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Review: The 40 Most Influential Christians by Daryl Aaron

For over 20 centuries, Christian thinkers have been struggling to understand the meaning of the Bible and its relationship to life.  Yes, the message of the Bible is simple.  As Karl Barth, one of the most influential theologians of the twentieth century summed up, the Christian faith is simply this:  “Jesus loves me, this I […]

Review: Safe as Houses by Eric Walters

I often wonder, when I get a new library book by an author I do not know well, which of my kids can read it.  Miss 13 read this one—a quick skim showed me it was fine for her—but when I asked her if it was alright for her little sister, she was not sure. […]

Review: Daisies are Forever by Liz Tolsma

Twenty-year-old Gisela Cramer, an American, is living in a nightmare.  In 1945, as the Third Reich is crumbling, Prussian Germans are fleeing west, always west, to escape the cruelty of the invading Russians.  Gisela is among them, taking along her cousin’s two daughters, her Opa’s best friend, two senile sisters, a disguised British POW, and her own anguished memories of a […]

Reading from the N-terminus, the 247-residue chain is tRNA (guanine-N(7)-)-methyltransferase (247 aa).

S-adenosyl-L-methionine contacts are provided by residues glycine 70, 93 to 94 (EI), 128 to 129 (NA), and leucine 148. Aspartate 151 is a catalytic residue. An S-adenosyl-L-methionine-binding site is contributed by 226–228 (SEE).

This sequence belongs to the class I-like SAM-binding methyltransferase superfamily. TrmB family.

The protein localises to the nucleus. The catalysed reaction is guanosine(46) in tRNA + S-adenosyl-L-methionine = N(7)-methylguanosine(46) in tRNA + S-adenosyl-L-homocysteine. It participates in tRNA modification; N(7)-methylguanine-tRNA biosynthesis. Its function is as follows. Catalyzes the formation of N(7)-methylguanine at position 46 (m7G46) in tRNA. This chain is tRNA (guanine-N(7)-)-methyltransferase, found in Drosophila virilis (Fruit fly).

Review: Henry Hudson by Ronald Syme

What a moving biography Syme has written of the tragic explorer Henry Hudson!  This story for middle school children, the best I have read about Hudson, is unusual for this age range.  Very few children’s biographies attempt to present a person’s complex character in the way Syme did in this book.  For that reason, Henry […]

Review: The Pelican Bride by Beth White

It is 1704 and Genevieve Gaillain, fleeing horrors in France, steps out of the frigate Pelican at the new Louisiana colony and straight into the arms of Tristan Lanier.  Actually, she steps into water over her head and Tristan, a widower, rescues her from drowning by carrying her to shore like a sack of potatoes.  […]

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